The early bed is made up of sweet rocket, wallflowers and sweet Williams.
 The biennials for this year are already planted and growing well.
Not enough sweet Williams germinated and so I have left last year's plants in place as in the past we have managed to flower them for more then one year.

Seeds for next year's plants have been ordered. I was disappointed with the wallflower colours last year but it was too late to change the varieties that I planted so for next spring I have ordered a variety called Fair Lady. I've also added some Bellis to my biennial list (although these often turn out to be perennial). Excuse the photos as they were taken off the computer screen.
Above also shown are some thunbergia that will probably be planted in tubs in the greenhouse and summerhouse.

I always like to tweak the annual bed - discarding some poorer performers. Last year these were some of the plants grown.
The godetia, cosmos and cornflowers lasted particularly well as cut flowers but I was disappointed with the ammi and gypsophila. The ammi dropped quickly when in a vase making quite a mess and the gypsohila hardly grew.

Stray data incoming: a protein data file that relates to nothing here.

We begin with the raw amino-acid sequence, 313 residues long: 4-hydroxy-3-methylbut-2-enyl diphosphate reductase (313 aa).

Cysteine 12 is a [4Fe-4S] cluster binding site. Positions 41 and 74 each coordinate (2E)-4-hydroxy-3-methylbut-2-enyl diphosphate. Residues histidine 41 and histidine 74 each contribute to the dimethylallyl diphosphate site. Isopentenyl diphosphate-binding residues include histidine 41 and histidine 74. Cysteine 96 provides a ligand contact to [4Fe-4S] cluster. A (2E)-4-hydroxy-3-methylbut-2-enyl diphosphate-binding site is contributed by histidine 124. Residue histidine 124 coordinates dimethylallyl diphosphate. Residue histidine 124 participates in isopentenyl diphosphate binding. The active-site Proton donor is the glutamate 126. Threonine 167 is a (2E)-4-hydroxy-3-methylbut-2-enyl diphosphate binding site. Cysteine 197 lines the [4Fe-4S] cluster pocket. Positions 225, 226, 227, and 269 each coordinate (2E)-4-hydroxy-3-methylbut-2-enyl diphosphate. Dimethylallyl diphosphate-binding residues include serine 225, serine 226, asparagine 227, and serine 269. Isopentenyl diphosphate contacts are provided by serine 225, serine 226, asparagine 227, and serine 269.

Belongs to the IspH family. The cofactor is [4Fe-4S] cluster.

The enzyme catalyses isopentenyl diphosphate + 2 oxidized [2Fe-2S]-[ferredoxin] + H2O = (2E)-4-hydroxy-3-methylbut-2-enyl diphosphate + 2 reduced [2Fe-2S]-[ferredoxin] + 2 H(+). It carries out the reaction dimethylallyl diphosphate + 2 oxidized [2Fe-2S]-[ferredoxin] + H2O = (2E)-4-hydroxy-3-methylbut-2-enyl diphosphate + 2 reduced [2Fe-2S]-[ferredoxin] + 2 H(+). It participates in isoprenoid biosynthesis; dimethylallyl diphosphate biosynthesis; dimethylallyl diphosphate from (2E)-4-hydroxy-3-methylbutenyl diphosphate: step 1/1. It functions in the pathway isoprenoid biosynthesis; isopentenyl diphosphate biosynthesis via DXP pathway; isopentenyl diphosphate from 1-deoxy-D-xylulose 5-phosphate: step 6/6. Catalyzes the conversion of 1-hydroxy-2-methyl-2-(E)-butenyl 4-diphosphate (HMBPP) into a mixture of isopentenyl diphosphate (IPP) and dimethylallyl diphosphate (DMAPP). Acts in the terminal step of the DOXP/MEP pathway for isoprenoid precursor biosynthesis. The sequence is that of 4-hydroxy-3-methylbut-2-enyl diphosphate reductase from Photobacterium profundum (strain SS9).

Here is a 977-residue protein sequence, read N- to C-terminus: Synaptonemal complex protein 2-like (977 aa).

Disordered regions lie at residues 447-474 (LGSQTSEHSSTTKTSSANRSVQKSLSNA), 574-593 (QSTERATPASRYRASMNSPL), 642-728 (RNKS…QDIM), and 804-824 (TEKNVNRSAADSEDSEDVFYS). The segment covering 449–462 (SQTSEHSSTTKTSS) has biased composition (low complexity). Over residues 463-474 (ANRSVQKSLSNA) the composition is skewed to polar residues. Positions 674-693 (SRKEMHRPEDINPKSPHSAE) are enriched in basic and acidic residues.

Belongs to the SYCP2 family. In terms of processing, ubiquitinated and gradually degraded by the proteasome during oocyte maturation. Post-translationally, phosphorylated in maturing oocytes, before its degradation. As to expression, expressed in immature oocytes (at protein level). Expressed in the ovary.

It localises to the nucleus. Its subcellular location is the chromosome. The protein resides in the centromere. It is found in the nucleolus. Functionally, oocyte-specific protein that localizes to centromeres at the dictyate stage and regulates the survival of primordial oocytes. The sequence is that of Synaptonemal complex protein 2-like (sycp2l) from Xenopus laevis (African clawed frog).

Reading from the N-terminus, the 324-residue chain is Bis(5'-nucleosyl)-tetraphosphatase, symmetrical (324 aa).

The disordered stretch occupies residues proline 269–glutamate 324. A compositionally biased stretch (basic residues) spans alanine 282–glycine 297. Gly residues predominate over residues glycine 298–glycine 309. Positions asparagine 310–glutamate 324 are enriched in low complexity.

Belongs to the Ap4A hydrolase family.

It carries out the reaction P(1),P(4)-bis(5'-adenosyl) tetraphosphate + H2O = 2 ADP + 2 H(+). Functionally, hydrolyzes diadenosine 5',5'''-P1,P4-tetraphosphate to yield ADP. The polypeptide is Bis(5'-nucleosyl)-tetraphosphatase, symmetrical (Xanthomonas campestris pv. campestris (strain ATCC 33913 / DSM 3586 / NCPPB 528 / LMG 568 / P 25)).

This year I will be growing the following - again photos are taken from the screen.
Some are new to me this year e.g. tithonia, asters, annual lupin, antirrhinum. lavatera and a creamy yellow cosmos.

I also like to try out different varieties of sweet peas. They are chosen firstly for good cut flowers, then good perfume and the good colour although some of the darker flowers creep in in spite of not having a really good perfume. It seems difficult to find dark colours with good perfume and the colours are really beautiful. This year's varieties are.

I will also be growing dwarf sunflowers Music Box again.

I've also become a fan of violas and have ordered a variety called Chicky Chicks - I'm not keen on the name. These will be planted in tubs.
I also fancied growing some coleus as I haven't for some time. I know not flowers but they certainly won't be eaten and so amongst the flowers is the best place for them.

I have a few seeds left over from last year too that may still be viable - I'll sow them as there's nothing to lose.

If you are interested in the full list of flower seeds that we have ordered for 2016 it is here.

Wednesday, January 20

Foraging - blackbird style

Monday, January 18

Wouldn't you just know it?

Snow was forecast for the North West so when my sister rang on Saturday to tell us that where she lived - a fifteen minute drive away - it was snowing, and that we had better call off our intended visit, we were surprised. We are on the eastern side of the country with the Pennines separating us  from the predicted snow.

When we peeped through the curtains we saw that we too had gently falling snow that was gradually carpeting the ground.